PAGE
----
Weaver’s calm style has created a softball dynasty
By MIKE McLAIN
Cheryl Weaver graduated from Chalker High School in Southington and for the last 19 school years has been the softball coach for the Champion Golden Flashes.
In reality, Weaver is most at home standing in the third base coaching box at Firestone Stadium in Akron, where the groundskeepers are probably tired of smoothing out her footprints every June.
Think of a successful coach in any of the area high school sports, and Weaver can one up them in every comparison (not that it’s important to the humble coach).
The Flashes, who have won seven state championships, will go after number eight when they meet North Union in a Division III semifinal on Friday at 12:30 p.m.
Weaver, who assumed the coaching duties in 2000, has been involved in four of those state titles — 2011, 2012, 2015 and last season. She also led Champion to the state tournament in 2004 and 2006.
“I sent her a text that said, ‘There are three things you can count on – The Lord is on His Throne, the sun will come up tomorrow, and the Lady Flashes will be in the final four,’” said former Poland softball coach Reid Lamport, pastor at Church of The Rock in Poland. “I coached against her in summer ball and travel ball and in my years in high school, and I can’t think of a better coach that I would want my daughters playing for.”
It’s not easy singling out a few reasons for Weaver’s success. She’d be the first to credit the work of the parents and the community for developing players at a young age. By the time they reach Weaver as freshmen, they know what’s expected of them to continue the school’s rich tradition.
But it’s not quite that simple. Unrefined talent can easily wither on a vine. Weaver takes that talent and molds it into something that grows and flourishes each year.
“All that success, a lot of people say they have good players,” said LaBrae boys basketball coach Chad Kiser, an assistant to Weaver when his daughter Mackenzie played for the Flashes from 2010-13. “No one is gifted with that many great players. She still wins every year.
“She knows talent well and she gets along with many different personalities. As a coach, you try to be a psychologist. She’s been able to get the most out of her talent.”
What you notice first about Weaver is the consistency of her demeanor. Nothing throws her off stride, which carries over to the way the players handle the emotional flows of a season. The thing you keep hearing is that she lets the girls be themselves, only tugging on the reins when necessary.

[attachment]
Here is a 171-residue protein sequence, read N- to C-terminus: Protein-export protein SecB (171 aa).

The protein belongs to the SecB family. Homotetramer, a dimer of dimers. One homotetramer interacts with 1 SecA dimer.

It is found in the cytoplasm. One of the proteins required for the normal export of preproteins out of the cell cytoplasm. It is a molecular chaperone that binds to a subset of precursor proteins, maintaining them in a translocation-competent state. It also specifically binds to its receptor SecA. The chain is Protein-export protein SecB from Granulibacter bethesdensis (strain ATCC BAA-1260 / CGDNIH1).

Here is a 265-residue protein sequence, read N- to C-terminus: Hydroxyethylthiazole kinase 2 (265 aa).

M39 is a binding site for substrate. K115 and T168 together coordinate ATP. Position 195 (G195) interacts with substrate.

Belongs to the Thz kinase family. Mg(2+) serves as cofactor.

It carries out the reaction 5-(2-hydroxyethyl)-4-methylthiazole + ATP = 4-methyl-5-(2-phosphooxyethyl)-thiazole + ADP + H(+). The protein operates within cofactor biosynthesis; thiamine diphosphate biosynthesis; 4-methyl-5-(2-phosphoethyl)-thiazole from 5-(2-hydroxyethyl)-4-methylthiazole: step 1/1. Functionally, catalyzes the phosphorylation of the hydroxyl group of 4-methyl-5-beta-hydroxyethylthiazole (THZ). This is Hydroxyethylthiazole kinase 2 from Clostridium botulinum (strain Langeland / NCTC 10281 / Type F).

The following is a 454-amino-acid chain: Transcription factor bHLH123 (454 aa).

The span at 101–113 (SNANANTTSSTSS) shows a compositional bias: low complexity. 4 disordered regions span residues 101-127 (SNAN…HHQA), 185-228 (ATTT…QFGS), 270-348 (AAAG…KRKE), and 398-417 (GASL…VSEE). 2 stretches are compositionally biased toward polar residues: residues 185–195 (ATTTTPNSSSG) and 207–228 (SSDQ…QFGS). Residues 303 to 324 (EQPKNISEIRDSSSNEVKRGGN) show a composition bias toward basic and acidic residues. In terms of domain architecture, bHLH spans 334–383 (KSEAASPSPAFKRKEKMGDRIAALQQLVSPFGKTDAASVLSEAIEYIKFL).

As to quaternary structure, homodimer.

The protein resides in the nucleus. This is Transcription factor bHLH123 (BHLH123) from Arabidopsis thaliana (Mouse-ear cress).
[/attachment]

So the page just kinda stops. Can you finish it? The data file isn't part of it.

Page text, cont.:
“I try to stay even keel,” said Weaver, who recently reached the 400-win mark. “My big thing with them is if you show me respect, I’ll show them all the respect in the world.
“We try to have an open relationship. If they need to talk about something, I’m there for them. I think they know that’s the way I am, and that I’ll bend over backward if they need something. I’m not going to cut them down in any way or act like I’m judging them.”
Weaver admits that a female coaching girls can be advantageous.
“I think a woman coach picks up more if there’s a problem within the group or a girl herself,” Weaver said. “A lot of the men are focused more on the Xs and Os. You have to be focused on that, but I think a woman might pick up a little more in what might be going on in the girl’s life.
“I’ve always said about what it takes in dealing with boys and girls. Boys feel good when they play good. Girls have to feel good to play good.”
For Weaver, ego needs to be checked at the door, and that includes herself. She has been willing to accept a steady stream of parents that have shown a desire to join her staff when their daughters played.
In situations where the parent’s daughter is a pitcher, Weaver has allowed some of them to call the pitches. Among those in the past were Larry Seafert (daughter Lauren), Jeff White (daughter Morgan) and Brent Swipas (daughter Lindsay). Perry Howell (daughter Sophie) and Steve Smith (daughter Allison) are calling pitches for their daughters this season.
Weaver admits she’s not an expert in pitching, which means the help of a father that knows every detail about his daughter is invaluable. There’s another reason why Weaver occasionally gives pitching control to a parent.
“Another way to look at it is they can’t say I called the wrong pitch,” she said. “Now it’s between them.”
Part of the respect Weaver shows the players is the freedom she gives them during games. When a catcher has shown the ability to call pitches, she’s handed that responsibility. During a difficult moment at a state game a few years ago, she didn’t visit the pitcher’s circle when the players gathered there. Asked about it afterwards, Weaver said, “I didn’t think I needed to.”
“That’s speak to her humility,” Lamport said. “She doesn’t have to be the one on the platform saying, ‘I’m the head coach.’ I’m sure she keeps everyone under wraps. Allowing others to be a part of it is empowering them.”
The impression shouldn’t be that Weaver doesn’t excel at strategy. When power-hitting shortstop Megan Turner stepped to the plate in a recent game, Weaver, noticing the infield playing back, called for a bunt despite the fact that Turner homered in her previous at-bat. Turner was ruled out on a tag by the first baseman, although it appeared the tag was never made.
“You’re not going to hit a home run every time,” Weaver said. “You have to play the game so that if you need to, you move kids over and get them into scoring position. Then any little thing and you score.”
Kiser watched Weaver in action on a regular basis during four seasons. He’s among her many fans.
“She’s one of the best coaches I’ve ever been with, bar none,” Kiser said. “I had a great time coaching with Coach [Bill] Bohren [in football] and [basketball] Coach [Marty] Hill at Windham. She’s up there with the top coaches.”